By Ann Marie Foley - 06 October, 2015
There is no specific provision in Irish laws for improving the energy efficiency of private rented accommodation, according to a new study commissioned by the Society of Saint Vincent de Paul (SVP).
“One consequence of the gap in legislation is that many households in energy poverty do not own their own dwellings and are therefore less likely to benefit from measures designed to enhance the energy performance of dwellings,” said John-Mark McCafferty, SVP Head of Social Justice and Policy.
The term ‘energy poverty’ refers to families or individuals who are unable to afford heat and other energy, like electricity, to ensure adequate warmth, light and other needs.
The EU Survey on Income and Living Conditions estimates that 54 million European citizens or 10.8% of the EU population were unable to keep their home adequately warm in 2012.
In 2014, SVP research revealed that energy poverty is caused by several factors including low income, and living in homes with poor energy efficiency.
So the charity commissioned this study “Energy Efficiency of Rental Accommodation in Ireland” from McDowell Purcell Solicitors through the Public Interest Law Alliance (PILA).
The study says that while there has been support by successive Governments for the promotion of energy efficiency in homes owned by families and individuals, the policy is not working for low income families as they live in rented accommodation.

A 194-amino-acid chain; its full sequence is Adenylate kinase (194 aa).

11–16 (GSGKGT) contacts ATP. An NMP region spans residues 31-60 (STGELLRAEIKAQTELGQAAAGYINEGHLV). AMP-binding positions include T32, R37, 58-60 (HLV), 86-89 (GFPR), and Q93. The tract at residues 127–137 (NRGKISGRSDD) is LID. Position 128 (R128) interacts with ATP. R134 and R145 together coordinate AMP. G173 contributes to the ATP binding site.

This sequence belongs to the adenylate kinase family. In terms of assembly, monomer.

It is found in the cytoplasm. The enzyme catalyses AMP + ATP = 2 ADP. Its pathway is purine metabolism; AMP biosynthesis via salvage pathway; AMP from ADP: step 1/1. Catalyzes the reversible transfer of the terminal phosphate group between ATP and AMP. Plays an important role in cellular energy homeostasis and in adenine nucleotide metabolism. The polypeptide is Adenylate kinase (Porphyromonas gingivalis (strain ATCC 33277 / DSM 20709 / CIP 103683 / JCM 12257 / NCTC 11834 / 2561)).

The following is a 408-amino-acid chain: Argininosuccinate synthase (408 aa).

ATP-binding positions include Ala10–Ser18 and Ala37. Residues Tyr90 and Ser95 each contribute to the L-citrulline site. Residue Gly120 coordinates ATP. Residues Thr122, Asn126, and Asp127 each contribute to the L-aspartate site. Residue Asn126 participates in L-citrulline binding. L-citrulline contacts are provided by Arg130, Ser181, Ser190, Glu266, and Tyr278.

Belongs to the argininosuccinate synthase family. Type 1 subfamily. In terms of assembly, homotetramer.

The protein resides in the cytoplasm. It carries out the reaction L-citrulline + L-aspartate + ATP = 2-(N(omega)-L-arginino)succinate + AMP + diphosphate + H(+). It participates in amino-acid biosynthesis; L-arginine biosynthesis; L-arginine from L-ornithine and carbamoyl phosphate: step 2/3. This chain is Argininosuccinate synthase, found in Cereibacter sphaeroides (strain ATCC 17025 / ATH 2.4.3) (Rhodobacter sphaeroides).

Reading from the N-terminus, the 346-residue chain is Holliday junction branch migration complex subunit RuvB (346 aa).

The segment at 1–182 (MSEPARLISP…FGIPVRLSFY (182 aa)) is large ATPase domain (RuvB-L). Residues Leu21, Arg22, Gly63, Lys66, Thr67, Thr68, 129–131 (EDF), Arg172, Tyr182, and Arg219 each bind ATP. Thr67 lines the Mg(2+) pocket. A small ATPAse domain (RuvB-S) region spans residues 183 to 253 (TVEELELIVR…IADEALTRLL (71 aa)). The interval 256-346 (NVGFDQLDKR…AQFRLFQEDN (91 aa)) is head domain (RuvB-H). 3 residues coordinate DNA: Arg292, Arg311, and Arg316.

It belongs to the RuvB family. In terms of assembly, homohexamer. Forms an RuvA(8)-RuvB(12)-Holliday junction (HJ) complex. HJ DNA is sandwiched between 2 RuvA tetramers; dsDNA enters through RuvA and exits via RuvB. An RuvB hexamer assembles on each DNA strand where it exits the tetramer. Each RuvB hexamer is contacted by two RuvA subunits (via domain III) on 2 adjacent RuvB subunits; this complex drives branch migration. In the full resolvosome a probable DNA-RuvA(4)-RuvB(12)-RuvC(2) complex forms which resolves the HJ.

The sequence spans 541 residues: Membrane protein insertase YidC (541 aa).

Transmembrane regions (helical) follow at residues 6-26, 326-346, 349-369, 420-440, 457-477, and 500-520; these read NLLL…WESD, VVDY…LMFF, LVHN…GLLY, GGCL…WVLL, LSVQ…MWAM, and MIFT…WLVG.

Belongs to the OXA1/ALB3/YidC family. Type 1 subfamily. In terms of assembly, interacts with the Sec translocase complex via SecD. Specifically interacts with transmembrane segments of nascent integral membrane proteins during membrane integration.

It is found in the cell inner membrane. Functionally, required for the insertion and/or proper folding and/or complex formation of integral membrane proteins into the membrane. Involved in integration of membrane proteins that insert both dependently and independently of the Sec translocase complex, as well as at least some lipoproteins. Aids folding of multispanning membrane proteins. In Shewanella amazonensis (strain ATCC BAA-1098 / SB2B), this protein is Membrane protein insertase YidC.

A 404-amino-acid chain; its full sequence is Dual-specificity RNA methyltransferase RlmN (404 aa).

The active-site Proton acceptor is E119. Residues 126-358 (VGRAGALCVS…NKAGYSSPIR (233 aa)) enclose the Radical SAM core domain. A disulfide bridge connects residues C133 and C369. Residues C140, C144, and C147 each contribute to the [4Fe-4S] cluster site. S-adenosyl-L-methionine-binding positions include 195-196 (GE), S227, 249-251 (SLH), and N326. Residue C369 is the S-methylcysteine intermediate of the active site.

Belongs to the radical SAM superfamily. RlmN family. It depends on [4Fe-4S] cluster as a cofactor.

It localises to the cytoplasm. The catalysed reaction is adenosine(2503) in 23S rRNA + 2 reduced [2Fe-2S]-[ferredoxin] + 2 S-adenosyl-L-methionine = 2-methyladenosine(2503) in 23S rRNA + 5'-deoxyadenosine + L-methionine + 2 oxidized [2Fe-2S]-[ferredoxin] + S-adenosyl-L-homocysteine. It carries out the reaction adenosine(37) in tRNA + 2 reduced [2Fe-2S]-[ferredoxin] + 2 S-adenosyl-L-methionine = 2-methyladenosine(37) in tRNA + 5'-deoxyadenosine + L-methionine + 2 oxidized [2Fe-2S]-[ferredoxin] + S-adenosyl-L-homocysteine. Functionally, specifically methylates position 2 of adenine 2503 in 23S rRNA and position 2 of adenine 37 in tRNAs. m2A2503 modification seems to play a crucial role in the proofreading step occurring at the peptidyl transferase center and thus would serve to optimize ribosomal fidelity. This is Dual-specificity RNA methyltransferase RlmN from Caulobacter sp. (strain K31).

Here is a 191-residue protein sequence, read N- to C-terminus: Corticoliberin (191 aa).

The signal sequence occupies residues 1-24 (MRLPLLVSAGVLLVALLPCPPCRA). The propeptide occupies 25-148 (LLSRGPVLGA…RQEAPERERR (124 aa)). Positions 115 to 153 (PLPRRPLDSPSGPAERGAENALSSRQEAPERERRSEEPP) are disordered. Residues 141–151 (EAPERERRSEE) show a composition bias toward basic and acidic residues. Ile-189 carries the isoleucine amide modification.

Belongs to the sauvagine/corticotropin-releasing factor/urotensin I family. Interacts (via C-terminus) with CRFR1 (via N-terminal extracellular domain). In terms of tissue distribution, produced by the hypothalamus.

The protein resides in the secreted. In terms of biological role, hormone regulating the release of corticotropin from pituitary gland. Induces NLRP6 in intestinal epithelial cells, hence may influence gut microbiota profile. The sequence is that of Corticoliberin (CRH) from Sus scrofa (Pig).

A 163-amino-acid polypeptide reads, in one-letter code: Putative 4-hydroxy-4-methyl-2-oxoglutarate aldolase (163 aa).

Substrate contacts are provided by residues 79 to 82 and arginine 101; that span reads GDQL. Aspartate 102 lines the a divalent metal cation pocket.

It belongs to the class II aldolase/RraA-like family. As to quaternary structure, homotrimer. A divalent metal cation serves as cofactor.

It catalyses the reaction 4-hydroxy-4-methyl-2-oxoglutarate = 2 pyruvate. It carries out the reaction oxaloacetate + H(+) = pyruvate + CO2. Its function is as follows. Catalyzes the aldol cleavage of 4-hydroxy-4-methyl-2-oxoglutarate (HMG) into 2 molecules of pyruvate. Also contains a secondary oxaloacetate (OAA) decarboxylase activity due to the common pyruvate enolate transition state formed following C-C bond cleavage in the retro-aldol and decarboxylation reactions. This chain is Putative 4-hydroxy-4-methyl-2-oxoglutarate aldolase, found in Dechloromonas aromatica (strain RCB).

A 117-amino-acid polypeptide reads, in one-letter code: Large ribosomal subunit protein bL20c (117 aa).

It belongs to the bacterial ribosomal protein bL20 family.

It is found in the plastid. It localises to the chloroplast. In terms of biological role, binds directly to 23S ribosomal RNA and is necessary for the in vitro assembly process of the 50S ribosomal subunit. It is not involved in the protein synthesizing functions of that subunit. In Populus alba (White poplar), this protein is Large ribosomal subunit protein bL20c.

Specific legislation is needed to ensure that there is energy efficiency in that private rented accommodation.
“While improved energy efficiency will not take those families with inadequate incomes out of energy poverty, it will make a big difference to their budget, the comfort levels in their homes and will enhance their health and well-being,” said John-Mark McCafferty.
The report noted that under the Government’s Construction 2020 programme there is a working group, which will investigate the feasibility of introducing minimum thermal efficiency standards for rental property.
John-Mark McCafferty said that this new study also highlights that there needs to be greater co-operation between the Departments of Environment and Social Protection with the Department of Energy, to make sure that people on low incomes can afford energy.
“There also needs to be appropriate incentives to provide positive change for tenants, viable tenancies for landlords, while securing both the supply and affordability of such housing,” he said.
The report also pointed out that Ireland has an obligation under the Kyoto Protocol to ensure it achieves energy efficiency. The European Union Target is energy efficiency of 20% primary energy savings by 2020.
The full study is available at: http://www.svp.ie/EnergyEfficiencyRentalReport